As tax season approaches, the New Haven city government is promoting a longstanding program to help low-income residents file accurately.

Mayor Justin Elicker visited a site for the Volunteer Income Tax Assistance Program on Thursday morning to highlight the free services the program offers. VITA, which consists of 14 sites across the greater New Haven area, provides free annual tax preparation assistance and financial advisory services to low to moderate-income Connecticut residents.

The program provides assistance to community members who have a household income of less than $63,000, are disabled or speak limited English.

The organization held a briefing at its Evergreen AAA Site in West River to spotlight its services and raise community awareness. 

“Last year, VITA volunteers in New Haven helped 3,700 families. That’s a huge number. 1,700 families claimed over $4.6 million in refunds. So some of that money could be yours this year, and if you’re listening, make sure you come in and get your refund and save $1.1 million in tax preparation fees,” Mayor Elicker said in a speech. “This is a huge, huge service to our communities.”

VITA works in conjunction with other organizations in the city, one of which is the Financial Empowerment Center which provides educational events, personal budgeting and access to banking and credit advisors.

Brenda Moore, the Empowerment Center’s program manager, emphasized the importance of helping community members get “back on track,” following the pandemic and rising inflation.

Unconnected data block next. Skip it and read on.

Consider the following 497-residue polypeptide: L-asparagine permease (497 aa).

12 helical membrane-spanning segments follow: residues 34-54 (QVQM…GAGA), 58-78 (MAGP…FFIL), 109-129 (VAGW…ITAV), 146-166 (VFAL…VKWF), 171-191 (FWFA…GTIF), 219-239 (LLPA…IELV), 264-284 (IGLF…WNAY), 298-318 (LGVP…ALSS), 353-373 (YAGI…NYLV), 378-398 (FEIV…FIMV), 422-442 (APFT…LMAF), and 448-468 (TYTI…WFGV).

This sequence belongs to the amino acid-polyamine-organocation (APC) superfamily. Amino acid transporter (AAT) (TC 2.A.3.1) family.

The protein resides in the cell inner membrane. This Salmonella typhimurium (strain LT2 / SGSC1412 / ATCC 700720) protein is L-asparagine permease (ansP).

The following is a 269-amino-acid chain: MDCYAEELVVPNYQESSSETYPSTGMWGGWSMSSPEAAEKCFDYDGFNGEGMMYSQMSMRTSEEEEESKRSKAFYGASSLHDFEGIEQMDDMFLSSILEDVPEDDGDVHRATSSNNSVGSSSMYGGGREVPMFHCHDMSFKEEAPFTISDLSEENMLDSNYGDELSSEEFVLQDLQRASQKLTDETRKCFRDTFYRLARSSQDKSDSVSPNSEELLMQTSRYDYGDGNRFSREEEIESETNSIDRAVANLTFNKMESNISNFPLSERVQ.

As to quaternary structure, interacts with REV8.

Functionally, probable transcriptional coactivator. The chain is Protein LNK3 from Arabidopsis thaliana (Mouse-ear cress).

According to Nick Brundage, a VITA program manager, many New Haveners don’t take advantage of these resources, and he pointed to an IRS report that estimated around 20 percent of people eligible for certain tax credits in the city don’t receive them.

“We’re looking at you know, about a quarter of a million dollars left at the IRS that can be in people’s pockets here in New Haven,” Brundage said. “So getting the word out about the VITA program is incredibly important. And as families continue to face inflation, the VITA program continues to be a free service that connects them to other services like the [Financial Empowerment Center].”

VITA also hopes to make community members aware of the fiscal policies that are shaping their day-to-day lives.

According to Brundage, a group of dependency credits, which are credits that can reduce the taxes a filer pays by up to $2,000, were reduced after the pandemic.

Volunteers are an integral core of VITA’s services and programs, and a few team members were present for the event.

Takima Robinson, the chief program officer, continues to volunteer because of the meaningful contribution that she believes the team is making in the city. 

“$19,355 I want to say one more time, $19,355. That is a refund that we were able to get a family when I started many years ago,” Robinson said. “That is why I still come back and volunteer. It is a life changer. VITA comes in handy to those who need it the most.”

VITA hopes to open more branches and grow its team this coming year to expand its offerings for the 2025 tax season. 

Pamela Allen, the site coordinator for VITA Evergreen AAA, also encourages volunteers to bring the program’s services to their own communities and towns if they don’t provide similar services. 

According to Allen, universities in the area have an obligation to provide financial advice and tax assistance to the towns they are in. 

“Yale needs to do this. Albertus Magnus needs to do this. Southern needs to do this. They need to open up the door, save their students some money, and also help community members save some money,” she said. 

VITA Evergreen AAA is located at 43 Norton St.

Correction, Feb. 28: This article has been corrected as VITA consists of 14 sites across the greater New Haven area and provides services to those who have a household income of less than 63,000 not 55,000.

Nati Tesfaye is a sophomore in Branford College from East Haven, Connecticut. He covers business, workers and unions in the city of New Haven. Last year, he covered housing and homelessness for the News.